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Homebuying Intentions Soar As Canadians Redesign Their Lives For An Era Of Remote Work

The share of renters who are planning to buy has quadrupled, and what they want to buy is changing.
A subdivision of houses under construction in East Gwillimbury, Ont., Jan. 30, 2018.
Mark Blinch / Reuters
A subdivision of houses under construction in East Gwillimbury, Ont., Jan. 30, 2018.

As the world moves into the second year of the COVID-19 pandemic, Canadians are showing a distinct nesting instinct, with owners rearranging their priorities for home life and renters increasingly determined to get onto the property ladder.

The exodus from urban centres to suburbs and rural areas is well-documented at this point, but what’s only becoming clear is how many renters are jumping into the housing market despite the economic uncertainty caused by the pandemic.

A survey from Mortgage Professionals Canada (MPC), released this week, found the share of non-owners who plan to buy a house in the coming year jumped to 27 per cent in January, from 7 per cent before the pandemic. And that’s despite prices rising at breakneck speed.

Watch: Tips to maintain your mental health as you continue to work from home. Story continues below.

“Extremely low interest rates have more than offset the effects of higher prices,” MPC’s chief economist Will Dunning said in a statement.

“When I did the calculations, I was surprised to find that affordability has actually improved in the past few months. The consequence is that interest in buying is currently far in excess of the available supply, and (that) is resulting in very rapid price growth across Canada.”

Priorities are also changing in terms of what people want in their homes. Increasingly, homebuyers are taking into account things such as where the home office will be, and where the children will do online lessons if and when schools are shut, said Romana King, director of content at real estate site Zolo.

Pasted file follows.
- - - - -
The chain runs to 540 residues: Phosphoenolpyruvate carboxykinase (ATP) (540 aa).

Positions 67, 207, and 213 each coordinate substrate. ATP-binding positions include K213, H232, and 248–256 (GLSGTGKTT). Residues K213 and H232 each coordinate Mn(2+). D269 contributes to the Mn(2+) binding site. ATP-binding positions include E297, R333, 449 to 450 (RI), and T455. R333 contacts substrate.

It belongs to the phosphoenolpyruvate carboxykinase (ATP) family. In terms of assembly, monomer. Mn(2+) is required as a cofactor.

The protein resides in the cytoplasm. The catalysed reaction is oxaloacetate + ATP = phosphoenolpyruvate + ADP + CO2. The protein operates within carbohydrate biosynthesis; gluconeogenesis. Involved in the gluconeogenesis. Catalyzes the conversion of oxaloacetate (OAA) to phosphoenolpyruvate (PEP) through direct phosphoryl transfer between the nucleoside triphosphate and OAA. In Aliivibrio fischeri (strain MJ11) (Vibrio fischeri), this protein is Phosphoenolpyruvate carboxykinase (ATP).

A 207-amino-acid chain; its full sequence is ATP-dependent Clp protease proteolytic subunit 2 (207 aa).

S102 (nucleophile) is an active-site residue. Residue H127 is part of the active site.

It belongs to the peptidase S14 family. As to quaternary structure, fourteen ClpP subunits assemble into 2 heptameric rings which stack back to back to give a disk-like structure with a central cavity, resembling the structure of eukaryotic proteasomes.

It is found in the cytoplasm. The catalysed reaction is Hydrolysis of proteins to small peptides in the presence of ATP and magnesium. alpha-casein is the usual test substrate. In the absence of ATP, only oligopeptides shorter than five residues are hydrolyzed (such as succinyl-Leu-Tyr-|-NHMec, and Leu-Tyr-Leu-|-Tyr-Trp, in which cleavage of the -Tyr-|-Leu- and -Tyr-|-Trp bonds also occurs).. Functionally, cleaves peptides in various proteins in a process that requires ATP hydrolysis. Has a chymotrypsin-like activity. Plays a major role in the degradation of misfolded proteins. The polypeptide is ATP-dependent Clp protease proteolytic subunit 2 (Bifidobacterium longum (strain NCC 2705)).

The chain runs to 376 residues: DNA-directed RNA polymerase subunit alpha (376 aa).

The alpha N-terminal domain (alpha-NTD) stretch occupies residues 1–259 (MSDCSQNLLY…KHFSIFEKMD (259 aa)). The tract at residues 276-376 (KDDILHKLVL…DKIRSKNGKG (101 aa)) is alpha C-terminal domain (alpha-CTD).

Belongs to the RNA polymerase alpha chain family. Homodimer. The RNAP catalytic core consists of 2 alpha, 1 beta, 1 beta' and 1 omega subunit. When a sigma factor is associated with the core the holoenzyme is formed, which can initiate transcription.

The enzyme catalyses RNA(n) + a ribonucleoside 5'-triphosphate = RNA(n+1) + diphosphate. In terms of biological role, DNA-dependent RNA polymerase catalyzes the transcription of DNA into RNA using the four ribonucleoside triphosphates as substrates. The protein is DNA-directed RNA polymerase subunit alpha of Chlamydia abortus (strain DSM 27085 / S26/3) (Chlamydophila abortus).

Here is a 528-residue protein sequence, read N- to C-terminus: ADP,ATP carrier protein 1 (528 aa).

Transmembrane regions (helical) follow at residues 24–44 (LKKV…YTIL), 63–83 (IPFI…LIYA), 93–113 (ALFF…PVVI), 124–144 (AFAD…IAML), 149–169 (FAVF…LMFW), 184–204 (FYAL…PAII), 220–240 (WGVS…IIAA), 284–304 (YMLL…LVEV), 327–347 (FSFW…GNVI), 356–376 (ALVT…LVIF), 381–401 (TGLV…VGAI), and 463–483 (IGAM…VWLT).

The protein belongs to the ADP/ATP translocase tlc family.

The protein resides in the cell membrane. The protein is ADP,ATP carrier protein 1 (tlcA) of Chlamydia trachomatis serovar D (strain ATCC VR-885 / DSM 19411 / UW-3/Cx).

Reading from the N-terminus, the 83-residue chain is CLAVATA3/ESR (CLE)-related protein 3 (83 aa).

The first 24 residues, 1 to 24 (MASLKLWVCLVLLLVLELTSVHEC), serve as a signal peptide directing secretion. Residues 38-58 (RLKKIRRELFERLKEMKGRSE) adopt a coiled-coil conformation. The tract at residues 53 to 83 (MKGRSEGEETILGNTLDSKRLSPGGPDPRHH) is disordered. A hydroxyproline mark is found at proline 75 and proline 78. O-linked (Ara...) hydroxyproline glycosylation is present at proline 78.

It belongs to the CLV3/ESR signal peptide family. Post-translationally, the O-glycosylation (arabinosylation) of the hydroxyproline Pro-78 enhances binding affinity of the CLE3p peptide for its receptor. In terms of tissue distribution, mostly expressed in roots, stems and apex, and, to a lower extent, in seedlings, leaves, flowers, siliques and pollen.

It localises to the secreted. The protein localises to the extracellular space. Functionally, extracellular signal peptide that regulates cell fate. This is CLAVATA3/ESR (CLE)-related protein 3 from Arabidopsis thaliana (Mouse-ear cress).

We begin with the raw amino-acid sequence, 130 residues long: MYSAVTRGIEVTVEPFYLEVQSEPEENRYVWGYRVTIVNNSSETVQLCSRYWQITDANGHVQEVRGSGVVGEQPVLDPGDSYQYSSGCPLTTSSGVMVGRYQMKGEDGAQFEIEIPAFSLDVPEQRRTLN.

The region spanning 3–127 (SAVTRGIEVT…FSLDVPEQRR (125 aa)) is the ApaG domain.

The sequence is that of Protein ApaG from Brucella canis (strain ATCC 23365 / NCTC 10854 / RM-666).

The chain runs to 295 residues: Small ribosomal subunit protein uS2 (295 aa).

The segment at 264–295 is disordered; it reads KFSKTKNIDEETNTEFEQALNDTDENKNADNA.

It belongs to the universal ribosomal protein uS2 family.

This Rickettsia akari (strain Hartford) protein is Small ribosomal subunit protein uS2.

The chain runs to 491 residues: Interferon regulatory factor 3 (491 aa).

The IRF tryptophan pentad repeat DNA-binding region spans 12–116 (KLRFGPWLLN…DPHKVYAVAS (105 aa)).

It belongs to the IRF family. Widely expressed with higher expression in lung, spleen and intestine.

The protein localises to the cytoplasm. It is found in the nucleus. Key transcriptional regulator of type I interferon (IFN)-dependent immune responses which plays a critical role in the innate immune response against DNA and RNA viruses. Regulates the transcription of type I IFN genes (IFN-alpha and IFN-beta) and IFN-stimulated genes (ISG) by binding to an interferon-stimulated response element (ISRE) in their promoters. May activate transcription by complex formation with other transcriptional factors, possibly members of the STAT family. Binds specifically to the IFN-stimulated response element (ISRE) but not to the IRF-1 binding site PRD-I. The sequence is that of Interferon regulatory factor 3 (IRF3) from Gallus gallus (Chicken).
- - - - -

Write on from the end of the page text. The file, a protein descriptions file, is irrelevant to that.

A home is “not just where you go at the end of the day. It’s vastly more important to people’s lives now,” King said.

In a survey of homebuyers’ preferences carried out in January, Zolo found a shift away from certain more cosmetic aspects of homes and towards things that more directly impact quality of life.

While in previous years buyers may have prioritized things like a nice view or an open concept layout, now buyers are more interested in an updated HVAC system (the most common priority for women, with 73 per cent listing it) or private outdoor space (the most common priority for men, at 71 per cent).

And both men and women highly prioritized an updated kitchen, which shows that the kitchen “is a family environment,” King told HuffPost Canada.

“Buyers are asking themselves, ‘Do I have the space? Can I use this space effectively, outside and inside, so all family members can do what they want to do?’”

Going too far?

Still, some observers of this trend toward nesting at home think it may have gone too far, too soon. While some surveys show many businesses will now be open to employees telecommuting at least part of the work week, a report from CIBC Economics earlier this month suggested that people may want to hold off on a final decision about relocating until the pandemic is over.

“A survey by Statistics Canada taken in the third quarter of last year suggests that many employers of workers currently doing their jobs solely from their homes expect them to go back into the office full time after the pandemic is in the rearview mirror,” the CIBC economists wrote.

“Not two days a week. Not three days a week. Full time.”

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